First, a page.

Advent Notebook Foldables: The fifth graders and I used these with the popular Christmas novel "The Best Christmas Pageant Ever" by Barbara Robinson. It's a great book to accompany our pageant practice time. First we created an anchor chart that helped us focus on how the author used particular words in her writing (verbs and their tense, adjectives, and adverbs). We used post-it notes to record our ideas as a group, then the foldables to record our individual ideas.






Integrated Language Arts/Religion/Music Activity... I used this with my sixers and my eighth graders. The quintessential Advent song is "O Come, O Come, Emmanuel." I used the lyrics to create a language arts worksheet to help my kiddos practice some grammar skills and become a bit more familiar with the hymn.



Each year I add a few new items to my cadre of Advent activities. Advent 2014 is no different. I recently whipped up two new SCOOT games to accompany the skills we have been learning and practicing in our Language Arts classes and added them to my TpT Store.

First up is an Advent SCOOT game to help students practice Central Idea.


With this set of Scoot cards students will identify which Advent related word/phrase does not belong in the group of four words/phrases (determining a central idea). These 16 cards may also be used as task cards in a literacy center or for a Scatter/Scavenger Hunt activity.

QR codes are provided for self-checking. Two response sheets are provided for differentiation. The first sheet asks only for the word that does not belong, while the second asks for the word and the reason why the word does not belong.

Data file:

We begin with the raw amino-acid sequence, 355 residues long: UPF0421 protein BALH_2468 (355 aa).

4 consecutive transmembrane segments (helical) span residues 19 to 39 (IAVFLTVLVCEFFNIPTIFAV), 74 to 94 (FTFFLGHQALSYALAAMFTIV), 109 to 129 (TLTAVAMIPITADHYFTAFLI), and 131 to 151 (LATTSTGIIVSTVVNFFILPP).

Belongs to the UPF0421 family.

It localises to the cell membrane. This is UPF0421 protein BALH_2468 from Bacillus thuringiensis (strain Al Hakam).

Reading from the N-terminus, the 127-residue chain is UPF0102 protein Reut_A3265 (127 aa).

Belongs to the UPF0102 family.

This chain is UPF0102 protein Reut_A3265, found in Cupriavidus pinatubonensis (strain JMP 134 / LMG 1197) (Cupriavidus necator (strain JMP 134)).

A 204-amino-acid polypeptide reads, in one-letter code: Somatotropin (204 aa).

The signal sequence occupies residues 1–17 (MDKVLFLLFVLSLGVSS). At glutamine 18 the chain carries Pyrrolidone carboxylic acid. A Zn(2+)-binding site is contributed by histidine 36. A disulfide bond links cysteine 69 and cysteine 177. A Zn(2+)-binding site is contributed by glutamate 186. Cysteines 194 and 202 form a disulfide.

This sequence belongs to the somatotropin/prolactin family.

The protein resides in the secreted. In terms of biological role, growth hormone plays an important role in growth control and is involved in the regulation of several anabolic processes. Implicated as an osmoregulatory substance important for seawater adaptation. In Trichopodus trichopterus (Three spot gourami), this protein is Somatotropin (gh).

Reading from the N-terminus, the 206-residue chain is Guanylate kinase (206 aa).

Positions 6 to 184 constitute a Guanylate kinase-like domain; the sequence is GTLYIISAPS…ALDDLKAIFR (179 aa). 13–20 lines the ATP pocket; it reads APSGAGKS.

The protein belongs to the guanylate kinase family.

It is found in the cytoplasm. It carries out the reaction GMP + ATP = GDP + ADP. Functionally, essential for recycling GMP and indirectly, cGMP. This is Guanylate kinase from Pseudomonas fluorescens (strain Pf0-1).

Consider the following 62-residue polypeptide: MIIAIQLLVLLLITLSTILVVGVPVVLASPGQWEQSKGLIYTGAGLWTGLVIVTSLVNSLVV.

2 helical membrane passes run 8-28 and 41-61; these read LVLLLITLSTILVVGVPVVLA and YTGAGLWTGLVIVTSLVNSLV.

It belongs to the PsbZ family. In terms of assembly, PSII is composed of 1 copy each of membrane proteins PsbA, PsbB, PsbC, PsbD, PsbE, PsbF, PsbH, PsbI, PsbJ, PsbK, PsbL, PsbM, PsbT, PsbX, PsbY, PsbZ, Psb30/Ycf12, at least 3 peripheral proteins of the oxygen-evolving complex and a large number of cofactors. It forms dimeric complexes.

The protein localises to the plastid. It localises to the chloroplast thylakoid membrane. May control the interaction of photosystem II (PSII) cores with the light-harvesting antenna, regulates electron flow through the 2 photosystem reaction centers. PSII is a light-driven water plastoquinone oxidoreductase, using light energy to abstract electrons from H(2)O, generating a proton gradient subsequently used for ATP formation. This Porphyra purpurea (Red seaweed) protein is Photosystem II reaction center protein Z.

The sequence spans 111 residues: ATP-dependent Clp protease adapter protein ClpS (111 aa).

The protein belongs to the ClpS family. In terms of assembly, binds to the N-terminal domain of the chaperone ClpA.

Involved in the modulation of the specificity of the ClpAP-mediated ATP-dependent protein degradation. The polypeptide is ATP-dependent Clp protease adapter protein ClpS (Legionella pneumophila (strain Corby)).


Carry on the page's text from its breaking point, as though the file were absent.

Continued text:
The second Advent SCOOT activity uses the titles of Advent hymns to provide capitalization practice for students.


These 24 cards may also be used as task cards in a literacy center or for a Scatter/Scavenger Hunt activity. QR codes are provided for self-checking with these cards as well. 


Lastly, here is another song to use as a Language Arts practice activity..."Mary, Did You Know?" This is a great song to practice the comma of address. You can download the FREE lyric sheet HERE or by clicking on the pic below.



Advent 2015 finds me adding two new activities to my warehouse of this season's activities. The first is a brand new ZAP! game for practicing identification of clauses while focusing on the tradition of the Advent Wreath.


A second brand new activity is a sheet of free WOULD YOU RATHER's. Each morning of the school year I ask my kiddos a "Would You Rather" question while taking attendance. Instead of saying "HERE" when I call each student's name, the response is the answer to the "Would You Rather" question of the day. This is a fun way to get to know your students a little better. I first came upon these kinds of questions on Rachel Lynette's blog Minds in Bloom. She has MANY sets of "Would You Rather" questions for various seasons of the year. Additionally, a quick search out on the internet will lead you to more sets of these types of questions.

However, I could find no Advent "Would You Rather" questions anywhere. There were plenty of Christmas ones, but no true Advent questions, so I tried my hand at creating a set. There are only 16 questions in the set. I only needed 14 (the number of days in school during the Advent season this year), but I included a few more for longer seasons in the years to come. Download your freebie HERE.